Content (or editorial) strength is the quality of content published to a webpage.
Content should be informative, authoritative and genuinely valuable to the reader.
If you’re trying to teach someone how to tie shoe laces, you don’t need to write 1,000 words.
Similarly, if you’re teaching someone astrophysics 101, you should probably write more than 500 words.
Your content should have purpose. Whether it’s to inform or inspire, it should be sufficient in length to achieve the objective.
There’s no winning formula when it comes to publishing content online. It couldn’t possibly be that simple. Write like this, get on page one.
Google’s algorithm is far too complex to comprehend and manipulate like that.
Sometimes the most random pieces of content on your site can be the main drivers of traffic to your site.
Blogs you didn’t even write for SEO can be winners 6 years later.
However, one thing is abundantly clear.
If you write with the sole purpose of adding true value to your readers, Google will notice this.
Users will share more of your content too. They’ll also stay on your page and site longer.
These are both powerful signals to search engines that its users deem your content relevant and helpful.
They’ll then rank your site higher in SERPs when someone enters a related query because they trust that your content is going to solve for the user’s intent.
Content that is properly optimised and well written – meaning it’s free from spelling and grammatical errors – will be indexed and rank in search engines quicker than content that doesn’t make it easy for search engines to do so.
You need to also be wary of the following:
- Thin content: are pages that have very little text and/or little to no rich media. They tend to serve very little value to the user and are difficult for search engines to index and rank based on the limited information they have to work with. Run your site through Screaming Frog and consider no-indexing pages with lower than 300 words so crawlers know not to index the page as it may lower your site’s quality score.
- Duplicate content: is a nightmare for SEO. It confuses search engines and forces them to choose which of the pages to rank in search results. It also lowers the rankability for all of the pages as they become competitors in SERPs. This is where canonicalisation comes in handy. Oh, and it sucks for the user too. If you have outsourced your content, run a paragraph through Google search to make sure it isn’t listed elsewhere on the internet.
- Keyword stuffing: as discussed in our blog about keyword placement, stuffing is becoming more and more outdated and far more frowned upon by search engines. The answer is simple. Follow our steps for placing keywords in the only 6 places that matter and don’t overdo it. Make your content conversational so it wouldn’t seem crazy if you were to read the content aloud to a stranger.
Key content location.
Key content location is the place where the most important topical information appears on the page.
Search engines read webpages like we read magazines; from left to right and top to bottom.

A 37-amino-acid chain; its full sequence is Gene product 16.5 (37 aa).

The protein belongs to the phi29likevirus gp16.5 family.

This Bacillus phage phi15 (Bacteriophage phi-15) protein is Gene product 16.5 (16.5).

Topically related content – like related blog posts and product pages – should be linked to at the beginning of the page to help crawlers understand the topical relevance of your content.
You may find that long blog posts offer summaries and a table of contents at the beginning of the page.
While this does help the user understand what to expect from the blog, the main reason they’re probably showing you information in this way is to please the search engine crawlers that land on the page.
This is also the main argument for including keywords in the h1 and h2 tags, although as mentioned above, placing keywords in your headings does not directly influence the rankability of your page for those keywords.
There are three main things to consider when using images on your website: location, file size and alt text.
Image location refers to where the image on your page is hosted.
If a searcher finds your image in Google Images and clicks the link, you want them to be directed to the page it appears on your site.
However, if you’re hosting an image on a third party site and the site is terminated or the link is broken, you’ll lose the traffic and the image.
This is the size of your image measured in kilobytes, megabytes or gigabytes.
Page speed is becoming an increasingly important ranking factor as search engines continue to prioritise user experience.
If your images are too large, it will take the server longer to load them. This slows down the page load speed and negatively affects your page experience.
If you have many images that are too large, expect your rankings to decline as page experience becomes a more prominent ranking factor.
You should try to keep your images between 200kb and 300kb if possible.
Image size can also refer to the dimensions of your image.
A general rule of thumb you should follow is that the width of your images should be 1200px wide. This ensures maximum visibility across all devices.
If you centre your images on the page too, this also helps improve the user experience across devices.
If your image is only 700px wide and it is aligned to the left side of the page, it may look odd on multiple devices.
Use of image ALT tags.
Alt text is critical for image optimisation.
If an image doesn’t load, the server will replace the image with descriptive text.
But that’s not the most important reason you should be using alt tags.
The original reason alt tags were used was to help the visually impaired understand the content of the page. If they were using a text to speech tool, alt tags allowed them to consume the image via text, which improves their experience greatly.
In addition, search engines cannot scan and understand images like we can. Not yet at least. So crawlers use the alt tags to further contextualize the page and understand what it’s about.
So they’re great places to insert your target keywords too.
Now you know what you need to consider when creating content with search engines in mind.
It’s worth emphasising one final time that the goal for search engines is to serve the most valuable resources when a user searches for something. So if you offer the most value back to the user, the algorithms will reward you.
Optimising your on-page SEO will just give your content a fighting chance on a level playing field. Without it, you’ll need a stroke of good luck.